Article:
Watering – Indoor Marijuana Growing
Every living thing on the planet requires water in some form, but, when working with marijuana, extra caution should be exercised. During the germination period, avoid inundating the marijuana plant with moisture. The top layer of soil should be kept moist, but even then it’s best to only use a few sprays of water from a spray bottle. When the plant actually sprouts, the area near the stem should kept dry. This is because moist conditions around the stem are often conducive to stem rot.
At this stage (and really any stage) it’s relatively easy to overwater marijuana plants. Using excessive water can cause major issues with the soil and major stress with the plants. As mentioned previously, the soil should not be too wet. Indeed, if you make the soil soggy by overwatering it, the roots will essentially drown as a result of the lack of oxygen. This is particularly true when watering small marijuana seedlings in large pots. These plants won’t need to be watered as much as bigger plants because they won’t need to take in as much water.
Unfortunately, it can be hard to tell if you are overwatering the plants, because the symptoms for overwatering and under-watering are exactly the same (i.e. the leaves will droop). Obviously, one way to check is by inspecting the moisture level of the soil. You can do this simply by testing the soil with your hand. If the soil appears to be damp, then holding off on watering your plants is the best recourse. It will still have plenty of water to draw from in the soil if it is still definitively moist. If the soil is dry, then adding more water is certainly advisable. As the plants grow, they will require more and more water to quench their thirst.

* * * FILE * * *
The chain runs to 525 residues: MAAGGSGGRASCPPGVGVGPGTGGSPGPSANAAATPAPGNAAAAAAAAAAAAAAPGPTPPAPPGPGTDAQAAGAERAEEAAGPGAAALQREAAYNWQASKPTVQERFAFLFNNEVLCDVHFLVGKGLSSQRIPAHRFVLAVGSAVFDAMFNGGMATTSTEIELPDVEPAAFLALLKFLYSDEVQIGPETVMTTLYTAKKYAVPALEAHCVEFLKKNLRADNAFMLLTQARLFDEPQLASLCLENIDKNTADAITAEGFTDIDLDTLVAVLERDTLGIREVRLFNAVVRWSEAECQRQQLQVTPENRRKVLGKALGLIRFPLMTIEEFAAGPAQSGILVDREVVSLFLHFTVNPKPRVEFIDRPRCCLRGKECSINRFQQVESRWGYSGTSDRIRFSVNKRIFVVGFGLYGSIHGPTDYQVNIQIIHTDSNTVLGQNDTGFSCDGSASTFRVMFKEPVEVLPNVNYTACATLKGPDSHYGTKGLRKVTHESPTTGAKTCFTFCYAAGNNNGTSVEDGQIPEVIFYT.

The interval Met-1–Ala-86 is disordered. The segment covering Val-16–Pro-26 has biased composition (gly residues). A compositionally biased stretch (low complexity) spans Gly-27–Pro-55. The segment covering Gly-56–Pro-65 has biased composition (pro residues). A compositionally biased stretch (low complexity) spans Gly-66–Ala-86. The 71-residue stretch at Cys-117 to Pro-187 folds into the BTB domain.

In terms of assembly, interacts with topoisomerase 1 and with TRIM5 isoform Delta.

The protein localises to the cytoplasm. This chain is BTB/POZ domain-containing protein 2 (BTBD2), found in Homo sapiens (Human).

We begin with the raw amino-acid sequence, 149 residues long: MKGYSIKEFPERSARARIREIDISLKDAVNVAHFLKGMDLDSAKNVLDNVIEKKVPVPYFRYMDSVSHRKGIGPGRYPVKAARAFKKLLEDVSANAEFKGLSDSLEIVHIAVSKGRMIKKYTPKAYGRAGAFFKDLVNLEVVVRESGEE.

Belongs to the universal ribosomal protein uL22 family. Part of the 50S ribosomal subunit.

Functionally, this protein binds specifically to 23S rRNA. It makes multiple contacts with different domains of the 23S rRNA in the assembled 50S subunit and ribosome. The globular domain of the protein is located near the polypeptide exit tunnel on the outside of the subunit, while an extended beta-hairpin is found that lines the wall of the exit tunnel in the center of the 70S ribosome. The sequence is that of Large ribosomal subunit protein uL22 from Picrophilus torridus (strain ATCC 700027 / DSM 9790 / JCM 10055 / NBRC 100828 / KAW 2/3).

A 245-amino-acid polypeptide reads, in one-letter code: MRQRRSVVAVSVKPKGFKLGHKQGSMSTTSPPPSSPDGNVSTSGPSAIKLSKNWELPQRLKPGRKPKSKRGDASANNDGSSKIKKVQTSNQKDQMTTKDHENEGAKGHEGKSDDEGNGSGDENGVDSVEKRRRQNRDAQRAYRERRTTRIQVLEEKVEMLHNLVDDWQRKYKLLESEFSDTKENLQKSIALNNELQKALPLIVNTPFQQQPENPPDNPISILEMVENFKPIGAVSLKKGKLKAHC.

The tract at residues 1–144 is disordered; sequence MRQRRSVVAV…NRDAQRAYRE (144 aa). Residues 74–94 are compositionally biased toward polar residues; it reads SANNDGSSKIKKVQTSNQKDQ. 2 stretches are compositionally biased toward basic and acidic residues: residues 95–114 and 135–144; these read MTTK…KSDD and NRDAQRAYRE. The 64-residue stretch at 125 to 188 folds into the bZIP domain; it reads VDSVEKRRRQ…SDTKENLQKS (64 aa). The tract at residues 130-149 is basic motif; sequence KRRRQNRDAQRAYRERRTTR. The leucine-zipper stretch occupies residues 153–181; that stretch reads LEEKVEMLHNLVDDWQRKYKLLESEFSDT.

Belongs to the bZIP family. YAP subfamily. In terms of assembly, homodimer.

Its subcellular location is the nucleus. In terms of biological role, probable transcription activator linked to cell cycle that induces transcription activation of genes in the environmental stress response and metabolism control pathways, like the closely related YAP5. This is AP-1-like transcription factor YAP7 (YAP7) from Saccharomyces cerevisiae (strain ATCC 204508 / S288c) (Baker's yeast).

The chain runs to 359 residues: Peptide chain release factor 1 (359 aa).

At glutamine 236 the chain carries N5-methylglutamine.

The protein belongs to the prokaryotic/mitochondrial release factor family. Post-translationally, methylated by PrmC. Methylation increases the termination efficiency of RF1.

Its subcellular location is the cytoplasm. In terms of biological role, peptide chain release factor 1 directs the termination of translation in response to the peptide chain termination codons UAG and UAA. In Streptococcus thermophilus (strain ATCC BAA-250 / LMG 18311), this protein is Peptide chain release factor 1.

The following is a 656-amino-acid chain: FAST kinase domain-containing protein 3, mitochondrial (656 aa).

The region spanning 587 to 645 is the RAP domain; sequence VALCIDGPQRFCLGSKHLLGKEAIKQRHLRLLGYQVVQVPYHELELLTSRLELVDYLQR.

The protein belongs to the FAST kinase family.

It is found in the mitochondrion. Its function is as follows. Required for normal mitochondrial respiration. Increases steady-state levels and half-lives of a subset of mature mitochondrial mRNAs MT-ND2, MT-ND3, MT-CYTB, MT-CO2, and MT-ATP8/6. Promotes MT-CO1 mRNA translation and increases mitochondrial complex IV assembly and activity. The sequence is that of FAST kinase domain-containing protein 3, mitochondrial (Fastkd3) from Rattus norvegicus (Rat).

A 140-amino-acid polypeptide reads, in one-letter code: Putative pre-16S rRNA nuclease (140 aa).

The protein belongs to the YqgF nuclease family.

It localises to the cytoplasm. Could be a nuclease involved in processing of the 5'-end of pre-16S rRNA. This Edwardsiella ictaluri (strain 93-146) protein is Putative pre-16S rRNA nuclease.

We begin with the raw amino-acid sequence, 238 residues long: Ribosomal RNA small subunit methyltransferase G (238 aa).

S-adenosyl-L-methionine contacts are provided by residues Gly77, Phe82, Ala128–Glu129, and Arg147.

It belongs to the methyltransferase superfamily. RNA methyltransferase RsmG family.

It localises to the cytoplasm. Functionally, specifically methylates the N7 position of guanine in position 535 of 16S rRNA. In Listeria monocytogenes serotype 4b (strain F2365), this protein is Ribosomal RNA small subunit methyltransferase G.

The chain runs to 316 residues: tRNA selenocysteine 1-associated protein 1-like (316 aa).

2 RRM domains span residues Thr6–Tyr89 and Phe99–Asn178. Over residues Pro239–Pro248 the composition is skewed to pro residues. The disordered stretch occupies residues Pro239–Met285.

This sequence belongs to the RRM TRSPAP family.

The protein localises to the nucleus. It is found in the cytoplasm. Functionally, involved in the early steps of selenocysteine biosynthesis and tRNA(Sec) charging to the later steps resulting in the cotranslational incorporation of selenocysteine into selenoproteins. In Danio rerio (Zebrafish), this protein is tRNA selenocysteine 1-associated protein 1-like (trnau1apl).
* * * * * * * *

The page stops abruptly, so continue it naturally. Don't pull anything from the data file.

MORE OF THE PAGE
Overall, keeping the soil exceptionally moist or exceptionally dry for any long period of time will not be good for the plants. In fact, it actually needs to alternate between moist and dry to provide for better aeration in the soil.
Tap water is frequently used to grow marijuana, but many growers have concerns about its viability. Some municipal water systems put a lot of chlorine in the water which could kill beneficial bacteria around the plant. In general, chlorine isn’t going to be a huge problem and many plants grow and thrive using chlorinated water. There are solutions that are normally used for fish tanks but can work for growing a marijuana garden. Essentially, concerned parties add sodium to the tap water they are planning to use for watering. The sodium then bonds with chlorine in the water to make sodium chloride (a.k.a. salt). This won’t harm the plant, but if used in excess the soil could become too saline.
It’s also possible for your water supply to be infected with other minerals, which is a condition known as hard water. While hard water might be detrimental to your plumbing over a long period of time, it won’t have any negative effects on the plants. In fact, the minerals in the water actually help promote growth by adding extra nutrients. It is advisable to stay away from artificial water softeners during the growing period because they tend to put excess amounts of sodium in the water supply that make it unsafe for the soil and the plant. They also use a lot of other artificial additives that might not be good for the plant later on.